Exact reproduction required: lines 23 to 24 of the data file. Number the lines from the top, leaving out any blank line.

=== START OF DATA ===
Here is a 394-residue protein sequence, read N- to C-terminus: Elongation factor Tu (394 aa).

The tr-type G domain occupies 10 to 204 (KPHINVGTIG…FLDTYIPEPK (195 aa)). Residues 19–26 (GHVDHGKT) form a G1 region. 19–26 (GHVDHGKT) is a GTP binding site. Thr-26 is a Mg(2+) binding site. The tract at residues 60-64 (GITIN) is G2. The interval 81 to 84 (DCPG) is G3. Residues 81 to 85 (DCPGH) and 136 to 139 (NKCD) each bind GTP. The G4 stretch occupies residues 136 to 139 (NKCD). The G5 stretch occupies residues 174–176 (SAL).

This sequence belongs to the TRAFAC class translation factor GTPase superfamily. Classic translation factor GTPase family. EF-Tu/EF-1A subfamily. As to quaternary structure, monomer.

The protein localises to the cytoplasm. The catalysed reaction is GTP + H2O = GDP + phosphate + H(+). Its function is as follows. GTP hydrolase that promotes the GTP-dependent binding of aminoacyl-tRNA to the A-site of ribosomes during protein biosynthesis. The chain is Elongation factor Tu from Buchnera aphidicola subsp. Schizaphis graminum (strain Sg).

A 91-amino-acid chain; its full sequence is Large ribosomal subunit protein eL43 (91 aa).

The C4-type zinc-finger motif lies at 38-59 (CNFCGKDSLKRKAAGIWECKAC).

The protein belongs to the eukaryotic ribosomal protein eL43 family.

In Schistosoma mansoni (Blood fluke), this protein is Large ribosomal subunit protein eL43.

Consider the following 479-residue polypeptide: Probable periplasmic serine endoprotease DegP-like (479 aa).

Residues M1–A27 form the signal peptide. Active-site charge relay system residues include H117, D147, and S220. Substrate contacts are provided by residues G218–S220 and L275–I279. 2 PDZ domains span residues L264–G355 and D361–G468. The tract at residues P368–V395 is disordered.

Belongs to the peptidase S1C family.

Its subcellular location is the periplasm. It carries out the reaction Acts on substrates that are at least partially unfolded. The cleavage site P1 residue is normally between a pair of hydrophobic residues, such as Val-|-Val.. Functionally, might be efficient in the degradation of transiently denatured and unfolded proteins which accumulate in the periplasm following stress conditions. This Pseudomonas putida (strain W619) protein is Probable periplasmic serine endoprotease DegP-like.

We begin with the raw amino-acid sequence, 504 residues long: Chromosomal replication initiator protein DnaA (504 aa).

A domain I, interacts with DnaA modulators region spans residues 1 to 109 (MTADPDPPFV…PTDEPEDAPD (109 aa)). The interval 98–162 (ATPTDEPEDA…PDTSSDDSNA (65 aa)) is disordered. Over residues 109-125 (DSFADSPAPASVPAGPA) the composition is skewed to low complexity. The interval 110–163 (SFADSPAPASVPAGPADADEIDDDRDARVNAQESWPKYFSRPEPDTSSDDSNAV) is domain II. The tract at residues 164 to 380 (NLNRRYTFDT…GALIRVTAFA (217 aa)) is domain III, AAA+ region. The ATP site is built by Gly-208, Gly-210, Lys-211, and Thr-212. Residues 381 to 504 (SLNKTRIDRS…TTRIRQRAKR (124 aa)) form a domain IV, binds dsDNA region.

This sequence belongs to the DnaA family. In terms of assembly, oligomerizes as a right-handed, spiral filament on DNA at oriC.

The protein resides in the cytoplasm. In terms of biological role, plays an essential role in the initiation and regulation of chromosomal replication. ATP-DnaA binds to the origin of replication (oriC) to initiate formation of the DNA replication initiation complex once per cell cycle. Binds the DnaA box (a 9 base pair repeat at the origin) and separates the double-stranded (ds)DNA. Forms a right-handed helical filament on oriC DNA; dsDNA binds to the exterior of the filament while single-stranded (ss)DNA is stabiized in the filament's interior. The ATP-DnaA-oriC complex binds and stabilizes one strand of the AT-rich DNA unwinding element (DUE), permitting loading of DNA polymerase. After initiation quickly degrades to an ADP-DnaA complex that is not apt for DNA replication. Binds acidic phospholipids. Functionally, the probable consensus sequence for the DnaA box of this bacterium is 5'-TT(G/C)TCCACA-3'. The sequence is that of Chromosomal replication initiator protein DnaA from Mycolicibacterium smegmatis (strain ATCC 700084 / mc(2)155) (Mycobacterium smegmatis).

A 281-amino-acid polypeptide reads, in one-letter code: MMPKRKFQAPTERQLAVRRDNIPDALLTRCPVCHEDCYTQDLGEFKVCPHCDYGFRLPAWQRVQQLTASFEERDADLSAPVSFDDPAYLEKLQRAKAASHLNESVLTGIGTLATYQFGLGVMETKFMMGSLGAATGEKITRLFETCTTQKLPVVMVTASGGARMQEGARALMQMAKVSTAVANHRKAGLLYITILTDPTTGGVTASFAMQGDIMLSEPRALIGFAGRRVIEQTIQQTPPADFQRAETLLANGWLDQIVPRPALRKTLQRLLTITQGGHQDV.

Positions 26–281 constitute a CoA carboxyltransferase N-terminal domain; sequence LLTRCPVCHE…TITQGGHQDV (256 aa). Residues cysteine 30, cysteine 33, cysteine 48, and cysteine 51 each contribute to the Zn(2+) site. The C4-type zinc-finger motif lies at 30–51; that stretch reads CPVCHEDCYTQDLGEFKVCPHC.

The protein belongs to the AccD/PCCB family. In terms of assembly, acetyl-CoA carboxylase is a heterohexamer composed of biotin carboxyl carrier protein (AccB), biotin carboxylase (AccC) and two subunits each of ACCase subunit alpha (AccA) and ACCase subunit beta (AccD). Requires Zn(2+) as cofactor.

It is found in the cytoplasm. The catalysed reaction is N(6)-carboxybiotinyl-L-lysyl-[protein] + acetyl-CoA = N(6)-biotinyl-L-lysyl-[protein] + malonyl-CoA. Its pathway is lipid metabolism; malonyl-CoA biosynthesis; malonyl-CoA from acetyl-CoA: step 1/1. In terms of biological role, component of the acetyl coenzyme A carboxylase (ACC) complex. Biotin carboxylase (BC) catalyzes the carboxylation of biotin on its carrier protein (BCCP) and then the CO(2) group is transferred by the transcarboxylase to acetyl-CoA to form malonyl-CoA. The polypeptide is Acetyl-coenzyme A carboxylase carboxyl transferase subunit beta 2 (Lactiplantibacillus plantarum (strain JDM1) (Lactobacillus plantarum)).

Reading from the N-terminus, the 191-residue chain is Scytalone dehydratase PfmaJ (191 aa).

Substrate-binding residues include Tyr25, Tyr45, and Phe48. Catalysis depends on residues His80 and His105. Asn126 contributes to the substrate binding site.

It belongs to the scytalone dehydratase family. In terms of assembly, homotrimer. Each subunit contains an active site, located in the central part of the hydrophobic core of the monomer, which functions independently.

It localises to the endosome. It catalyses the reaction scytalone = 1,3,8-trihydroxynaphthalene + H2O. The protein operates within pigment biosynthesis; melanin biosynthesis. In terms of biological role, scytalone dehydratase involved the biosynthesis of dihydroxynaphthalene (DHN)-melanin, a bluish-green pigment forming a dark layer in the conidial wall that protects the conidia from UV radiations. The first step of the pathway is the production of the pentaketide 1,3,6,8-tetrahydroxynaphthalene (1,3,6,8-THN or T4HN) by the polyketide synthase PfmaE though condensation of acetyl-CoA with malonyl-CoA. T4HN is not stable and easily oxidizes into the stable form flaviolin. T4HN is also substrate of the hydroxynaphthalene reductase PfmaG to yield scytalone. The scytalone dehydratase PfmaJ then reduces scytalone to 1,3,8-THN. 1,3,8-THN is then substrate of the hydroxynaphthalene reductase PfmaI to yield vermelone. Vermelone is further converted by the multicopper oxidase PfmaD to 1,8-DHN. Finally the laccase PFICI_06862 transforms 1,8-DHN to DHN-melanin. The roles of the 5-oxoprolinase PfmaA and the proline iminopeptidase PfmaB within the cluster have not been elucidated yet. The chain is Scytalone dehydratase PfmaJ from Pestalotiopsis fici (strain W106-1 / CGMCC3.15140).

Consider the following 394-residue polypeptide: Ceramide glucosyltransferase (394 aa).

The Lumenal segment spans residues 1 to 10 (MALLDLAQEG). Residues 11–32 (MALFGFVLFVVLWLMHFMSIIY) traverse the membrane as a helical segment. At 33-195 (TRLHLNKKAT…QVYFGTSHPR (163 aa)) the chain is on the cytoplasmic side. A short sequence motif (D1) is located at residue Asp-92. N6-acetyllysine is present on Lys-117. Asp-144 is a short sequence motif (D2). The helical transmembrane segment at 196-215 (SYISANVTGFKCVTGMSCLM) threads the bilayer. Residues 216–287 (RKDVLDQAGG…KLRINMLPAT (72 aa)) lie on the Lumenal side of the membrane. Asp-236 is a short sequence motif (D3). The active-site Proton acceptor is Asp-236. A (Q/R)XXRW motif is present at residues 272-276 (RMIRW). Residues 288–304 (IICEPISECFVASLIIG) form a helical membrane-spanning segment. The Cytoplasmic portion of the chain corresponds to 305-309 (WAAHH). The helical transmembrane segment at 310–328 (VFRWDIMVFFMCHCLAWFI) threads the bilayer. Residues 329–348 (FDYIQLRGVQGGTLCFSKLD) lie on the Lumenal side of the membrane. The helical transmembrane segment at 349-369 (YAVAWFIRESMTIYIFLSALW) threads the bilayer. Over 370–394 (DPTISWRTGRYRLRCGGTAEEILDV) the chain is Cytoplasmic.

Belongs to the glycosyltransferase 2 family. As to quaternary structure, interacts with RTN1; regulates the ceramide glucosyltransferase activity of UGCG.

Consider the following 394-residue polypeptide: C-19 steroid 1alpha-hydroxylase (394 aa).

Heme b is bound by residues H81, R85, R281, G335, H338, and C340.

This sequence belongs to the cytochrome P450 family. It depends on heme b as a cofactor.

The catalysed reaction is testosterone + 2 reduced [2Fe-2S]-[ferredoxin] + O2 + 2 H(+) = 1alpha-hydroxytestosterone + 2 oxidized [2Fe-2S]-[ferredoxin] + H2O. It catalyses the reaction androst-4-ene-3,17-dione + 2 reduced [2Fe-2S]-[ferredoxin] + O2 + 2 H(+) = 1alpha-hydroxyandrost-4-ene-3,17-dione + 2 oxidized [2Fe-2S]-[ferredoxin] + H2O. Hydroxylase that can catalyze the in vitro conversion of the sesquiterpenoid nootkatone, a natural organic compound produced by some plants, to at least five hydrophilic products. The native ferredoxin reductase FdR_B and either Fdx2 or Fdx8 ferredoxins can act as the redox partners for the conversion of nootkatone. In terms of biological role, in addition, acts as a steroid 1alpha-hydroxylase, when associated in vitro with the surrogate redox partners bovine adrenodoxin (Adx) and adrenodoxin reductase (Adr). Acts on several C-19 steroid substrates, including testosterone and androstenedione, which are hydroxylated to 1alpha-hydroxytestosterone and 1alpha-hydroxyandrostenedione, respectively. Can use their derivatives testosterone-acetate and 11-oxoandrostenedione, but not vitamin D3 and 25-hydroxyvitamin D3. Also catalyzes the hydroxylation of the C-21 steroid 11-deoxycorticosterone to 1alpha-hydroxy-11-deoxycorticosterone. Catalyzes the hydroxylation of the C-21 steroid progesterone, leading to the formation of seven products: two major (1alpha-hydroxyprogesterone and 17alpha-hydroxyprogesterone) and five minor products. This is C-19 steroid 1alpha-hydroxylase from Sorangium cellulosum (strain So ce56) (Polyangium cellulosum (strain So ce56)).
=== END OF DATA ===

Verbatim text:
It belongs to the scytalone dehydratase family. In terms of assembly, homotrimer. Each subunit contains an active site, located in the central part of the hydrophobic core of the monomer, which functions independently.

It localises to the endosome. It catalyses the reaction scytalone = 1,3,8-trihydroxynaphthalene + H2O. The protein operates within pigment biosynthesis; melanin biosynthesis. In terms of biological role, scytalone dehydratase involved the biosynthesis of dihydroxynaphthalene (DHN)-melanin, a bluish-green pigment forming a dark layer in the conidial wall that protects the conidia from UV radiations. The first step of the pathway is the production of the pentaketide 1,3,6,8-tetrahydroxynaphthalene (1,3,6,8-THN or T4HN) by the polyketide synthase PfmaE though condensation of acetyl-CoA with malonyl-CoA. T4HN is not stable and easily oxidizes into the stable form flaviolin. T4HN is also substrate of the hydroxynaphthalene reductase PfmaG to yield scytalone. The scytalone dehydratase PfmaJ then reduces scytalone to 1,3,8-THN. 1,3,8-THN is then substrate of the hydroxynaphthalene reductase PfmaI to yield vermelone. Vermelone is further converted by the multicopper oxidase PfmaD to 1,8-DHN. Finally the laccase PFICI_06862 transforms 1,8-DHN to DHN-melanin. The roles of the 5-oxoprolinase PfmaA and the proline iminopeptidase PfmaB within the cluster have not been elucidated yet. The chain is Scytalone dehydratase PfmaJ from Pestalotiopsis fici (strain W106-1 / CGMCC3.15140).